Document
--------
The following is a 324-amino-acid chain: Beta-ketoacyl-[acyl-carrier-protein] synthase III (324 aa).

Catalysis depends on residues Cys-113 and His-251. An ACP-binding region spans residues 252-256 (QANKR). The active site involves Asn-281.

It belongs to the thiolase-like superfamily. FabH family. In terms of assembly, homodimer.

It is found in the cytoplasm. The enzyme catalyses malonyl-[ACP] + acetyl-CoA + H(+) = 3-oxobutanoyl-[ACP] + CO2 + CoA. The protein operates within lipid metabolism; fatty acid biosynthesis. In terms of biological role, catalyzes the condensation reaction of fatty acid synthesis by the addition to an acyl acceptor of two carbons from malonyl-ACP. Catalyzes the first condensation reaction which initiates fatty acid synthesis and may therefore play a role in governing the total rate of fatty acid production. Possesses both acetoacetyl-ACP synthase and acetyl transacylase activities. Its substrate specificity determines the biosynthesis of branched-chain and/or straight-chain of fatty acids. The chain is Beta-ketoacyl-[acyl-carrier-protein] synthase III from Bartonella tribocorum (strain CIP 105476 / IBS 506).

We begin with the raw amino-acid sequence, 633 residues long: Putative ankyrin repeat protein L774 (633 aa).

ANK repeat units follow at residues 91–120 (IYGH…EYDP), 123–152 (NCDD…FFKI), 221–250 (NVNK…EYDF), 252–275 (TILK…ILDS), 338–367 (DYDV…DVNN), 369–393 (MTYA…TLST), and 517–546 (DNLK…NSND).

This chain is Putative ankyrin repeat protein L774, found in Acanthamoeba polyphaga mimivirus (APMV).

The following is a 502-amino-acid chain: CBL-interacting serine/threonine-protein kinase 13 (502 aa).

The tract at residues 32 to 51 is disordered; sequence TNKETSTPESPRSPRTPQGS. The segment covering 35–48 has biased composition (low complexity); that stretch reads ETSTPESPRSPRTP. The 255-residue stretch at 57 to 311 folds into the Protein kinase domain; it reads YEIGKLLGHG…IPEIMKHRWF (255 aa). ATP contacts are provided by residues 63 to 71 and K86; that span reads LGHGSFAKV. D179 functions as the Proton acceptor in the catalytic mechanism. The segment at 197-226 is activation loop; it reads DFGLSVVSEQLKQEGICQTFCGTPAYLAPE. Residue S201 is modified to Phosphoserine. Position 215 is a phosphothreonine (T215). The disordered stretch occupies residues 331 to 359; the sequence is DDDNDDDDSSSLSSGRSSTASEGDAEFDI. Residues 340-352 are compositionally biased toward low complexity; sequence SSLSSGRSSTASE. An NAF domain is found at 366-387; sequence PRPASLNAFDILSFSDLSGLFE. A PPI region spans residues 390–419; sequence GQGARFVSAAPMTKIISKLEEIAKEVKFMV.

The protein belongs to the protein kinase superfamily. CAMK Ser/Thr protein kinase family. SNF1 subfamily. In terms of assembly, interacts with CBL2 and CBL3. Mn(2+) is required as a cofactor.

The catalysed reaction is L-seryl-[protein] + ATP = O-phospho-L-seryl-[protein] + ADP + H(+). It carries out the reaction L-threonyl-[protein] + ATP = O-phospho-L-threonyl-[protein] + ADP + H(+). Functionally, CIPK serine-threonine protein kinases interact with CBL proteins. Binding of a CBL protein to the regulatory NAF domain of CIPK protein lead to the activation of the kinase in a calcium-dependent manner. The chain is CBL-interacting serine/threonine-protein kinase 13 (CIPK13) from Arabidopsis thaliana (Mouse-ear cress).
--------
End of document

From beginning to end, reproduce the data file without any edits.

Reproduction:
The following is a 324-amino-acid chain: Beta-ketoacyl-[acyl-carrier-protein] synthase III (324 aa).

Catalysis depends on residues Cys-113 and His-251. An ACP-binding region spans residues 252-256 (QANKR). The active site involves Asn-281.

It belongs to the thiolase-like superfamily. FabH family. In terms of assembly, homodimer.

It is found in the cytoplasm. The enzyme catalyses malonyl-[ACP] + acetyl-CoA + H(+) = 3-oxobutanoyl-[ACP] + CO2 + CoA. The protein operates within lipid metabolism; fatty acid biosynthesis. In terms of biological role, catalyzes the condensation reaction of fatty acid synthesis by the addition to an acyl acceptor of two carbons from malonyl-ACP. Catalyzes the first condensation reaction which initiates fatty acid synthesis and may therefore play a role in governing the total rate of fatty acid production. Possesses both acetoacetyl-ACP synthase and acetyl transacylase activities. Its substrate specificity determines the biosynthesis of branched-chain and/or straight-chain of fatty acids. The chain is Beta-ketoacyl-[acyl-carrier-protein] synthase III from Bartonella tribocorum (strain CIP 105476 / IBS 506).

We begin with the raw amino-acid sequence, 633 residues long: Putative ankyrin repeat protein L774 (633 aa).

ANK repeat units follow at residues 91–120 (IYGH…EYDP), 123–152 (NCDD…FFKI), 221–250 (NVNK…EYDF), 252–275 (TILK…ILDS), 338–367 (DYDV…DVNN), 369–393 (MTYA…TLST), and 517–546 (DNLK…NSND).

This chain is Putative ankyrin repeat protein L774, found in Acanthamoeba polyphaga mimivirus (APMV).

The following is a 502-amino-acid chain: CBL-interacting serine/threonine-protein kinase 13 (502 aa).

The tract at residues 32 to 51 is disordered; sequence TNKETSTPESPRSPRTPQGS. The segment covering 35–48 has biased composition (low complexity); that stretch reads ETSTPESPRSPRTP. The 255-residue stretch at 57 to 311 folds into the Protein kinase domain; it reads YEIGKLLGHG…IPEIMKHRWF (255 aa). ATP contacts are provided by residues 63 to 71 and K86; that span reads LGHGSFAKV. D179 functions as the Proton acceptor in the catalytic mechanism. The segment at 197-226 is activation loop; it reads DFGLSVVSEQLKQEGICQTFCGTPAYLAPE. Residue S201 is modified to Phosphoserine. Position 215 is a phosphothreonine (T215). The disordered stretch occupies residues 331 to 359; the sequence is DDDNDDDDSSSLSSGRSSTASEGDAEFDI. Residues 340-352 are compositionally biased toward low complexity; sequence SSLSSGRSSTASE. An NAF domain is found at 366-387; sequence PRPASLNAFDILSFSDLSGLFE. A PPI region spans residues 390–419; sequence GQGARFVSAAPMTKIISKLEEIAKEVKFMV.

The protein belongs to the protein kinase superfamily. CAMK Ser/Thr protein kinase family. SNF1 subfamily. In terms of assembly, interacts with CBL2 and CBL3. Mn(2+) is required as a cofactor.

The catalysed reaction is L-seryl-[protein] + ATP = O-phospho-L-seryl-[protein] + ADP + H(+). It carries out the reaction L-threonyl-[protein] + ATP = O-phospho-L-threonyl-[protein] + ADP + H(+). Functionally, CIPK serine-threonine protein kinases interact with CBL proteins. Binding of a CBL protein to the regulatory NAF domain of CIPK protein lead to the activation of the kinase in a calcium-dependent manner. The chain is CBL-interacting serine/threonine-protein kinase 13 (CIPK13) from Arabidopsis thaliana (Mouse-ear cress).